- PCE sends the route information to the routers (R1, R2, R4, and R7 in Figure 3) on the forwarding path via PCEP to build the path to the BGP next hop of the advertised prefixes. The path to these BGP next hops will also be learned via IGP, but the route from the PCEP has the higher preference. Such a design can assure the IGP path to the BGP next hop can be used to protect the path assigned by PCE.¶
- PCE sends the prefix information to the PCC (edge routers that have established BGP sessions) for advertising different prefixes via the specified BGP session.¶
- The priority traffic may share some links or nodes if the path the shared links or nodes can meet the requirement of application. When the priority traffic prefixes are changed, but the total volume of priority traffic does not exceed the physical capacity of the previous E2E path, the PCE needs only change the prefixes advertised via the edge routers (R1 and R7 in Figure 3).¶
- If the volume of priority traffic exceeds the capacity of the previous calculated path, the PCE can recalculate and add the appropriate paths to accommodate the exceeding traffic. After that, the PCE needs to update the on-path routers to build the forwarding path hop by hop.¶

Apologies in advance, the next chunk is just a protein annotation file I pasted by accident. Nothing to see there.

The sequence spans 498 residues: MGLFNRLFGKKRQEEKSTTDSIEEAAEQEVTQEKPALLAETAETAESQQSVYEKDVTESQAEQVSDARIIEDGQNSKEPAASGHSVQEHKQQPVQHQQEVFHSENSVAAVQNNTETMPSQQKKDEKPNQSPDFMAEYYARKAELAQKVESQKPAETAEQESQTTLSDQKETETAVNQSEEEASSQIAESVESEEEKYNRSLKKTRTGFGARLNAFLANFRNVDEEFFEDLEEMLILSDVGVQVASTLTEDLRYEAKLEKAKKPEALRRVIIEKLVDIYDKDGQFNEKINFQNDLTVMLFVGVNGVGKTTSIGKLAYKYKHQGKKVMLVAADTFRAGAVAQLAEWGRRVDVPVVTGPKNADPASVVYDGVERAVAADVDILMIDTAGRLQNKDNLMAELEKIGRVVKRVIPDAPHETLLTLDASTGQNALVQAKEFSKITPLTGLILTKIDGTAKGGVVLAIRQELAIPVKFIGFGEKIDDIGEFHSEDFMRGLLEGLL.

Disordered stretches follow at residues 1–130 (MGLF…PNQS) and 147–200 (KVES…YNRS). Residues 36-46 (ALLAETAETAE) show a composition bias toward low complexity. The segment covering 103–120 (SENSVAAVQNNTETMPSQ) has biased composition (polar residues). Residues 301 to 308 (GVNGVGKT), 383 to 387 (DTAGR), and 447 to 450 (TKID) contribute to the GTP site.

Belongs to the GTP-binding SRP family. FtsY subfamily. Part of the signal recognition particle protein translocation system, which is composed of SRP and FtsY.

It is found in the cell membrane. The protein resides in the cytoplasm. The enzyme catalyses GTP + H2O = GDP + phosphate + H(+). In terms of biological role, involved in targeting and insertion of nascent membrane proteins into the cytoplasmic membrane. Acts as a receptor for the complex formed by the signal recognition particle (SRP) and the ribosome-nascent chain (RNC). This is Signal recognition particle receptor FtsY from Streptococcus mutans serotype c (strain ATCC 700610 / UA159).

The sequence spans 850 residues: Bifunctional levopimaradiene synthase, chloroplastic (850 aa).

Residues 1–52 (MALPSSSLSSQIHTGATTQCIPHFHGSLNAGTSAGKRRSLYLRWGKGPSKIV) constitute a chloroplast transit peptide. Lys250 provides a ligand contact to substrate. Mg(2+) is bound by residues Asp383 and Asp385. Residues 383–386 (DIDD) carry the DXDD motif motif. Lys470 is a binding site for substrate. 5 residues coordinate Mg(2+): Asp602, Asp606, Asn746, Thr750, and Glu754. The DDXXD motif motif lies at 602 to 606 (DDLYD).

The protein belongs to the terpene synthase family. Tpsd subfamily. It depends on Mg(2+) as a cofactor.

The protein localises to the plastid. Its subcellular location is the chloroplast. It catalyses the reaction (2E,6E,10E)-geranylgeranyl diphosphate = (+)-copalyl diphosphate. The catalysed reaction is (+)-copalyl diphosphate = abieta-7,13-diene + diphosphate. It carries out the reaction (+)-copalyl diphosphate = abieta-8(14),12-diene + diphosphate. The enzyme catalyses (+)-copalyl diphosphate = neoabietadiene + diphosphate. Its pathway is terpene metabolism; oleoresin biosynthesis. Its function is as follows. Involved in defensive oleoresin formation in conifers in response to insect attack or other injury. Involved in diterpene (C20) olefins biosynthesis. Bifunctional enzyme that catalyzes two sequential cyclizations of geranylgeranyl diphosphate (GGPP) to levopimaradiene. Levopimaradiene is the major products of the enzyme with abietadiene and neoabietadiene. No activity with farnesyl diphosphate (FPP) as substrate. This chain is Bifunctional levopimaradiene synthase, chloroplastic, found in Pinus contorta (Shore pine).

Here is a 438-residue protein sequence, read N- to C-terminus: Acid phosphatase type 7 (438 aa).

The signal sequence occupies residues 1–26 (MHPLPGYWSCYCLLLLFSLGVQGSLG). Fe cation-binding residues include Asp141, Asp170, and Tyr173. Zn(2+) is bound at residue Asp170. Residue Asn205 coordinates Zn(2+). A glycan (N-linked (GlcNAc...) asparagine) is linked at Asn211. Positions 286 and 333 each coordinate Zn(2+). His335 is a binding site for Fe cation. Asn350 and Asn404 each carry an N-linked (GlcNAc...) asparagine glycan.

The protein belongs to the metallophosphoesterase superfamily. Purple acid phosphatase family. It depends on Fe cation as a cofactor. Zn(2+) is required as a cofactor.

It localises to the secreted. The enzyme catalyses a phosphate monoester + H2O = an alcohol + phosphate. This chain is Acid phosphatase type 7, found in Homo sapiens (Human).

PCEP needs to be extended to transfer the following critical parameters:¶
- Peer information that is used to build the BGP session.¶
- Explicit route information for BGP next hop of advertised prefixes.¶
- Advertised prefixes and their associated BGP session.¶
Once the router receives such information, it should establish the BGP session with the peer appointed in the PCEP message, build the E2E dedicated path hop by hop, and advertise the prefixes that are contained in the corresponding PCEP message.¶
The dedicated path is preferred by making sure that the explicit route created by PCE has the higher priority (lower route preference) than the route information created by other dynamic protocols.¶
All of the above dynamically created states (BGP sessions, explicit routes, and advertised prefixes) will be cleared on the expiration of the state timeout interval, which is based on the existing stateful PCE [RFC8231] and PCE as a Central Controller (PCECC) [RFC8283] mechanism.¶
Regarding the BGP session, it is not different from that configured manually or via Network Configuration Protocol (NETCONF) and YANG. Different BGP sessions are used mainly for the clarification of the network prefixes, which can be differentiated via the different BGP next hop. Based on this strategy, if we manipulate the path to the BGP next hop, then the path to the prefixes that were advertised with the BGP sessions will be changed accordingly. Details of communications between PCEP and BGP subsystems in the router's control plane are out of scope of this document.¶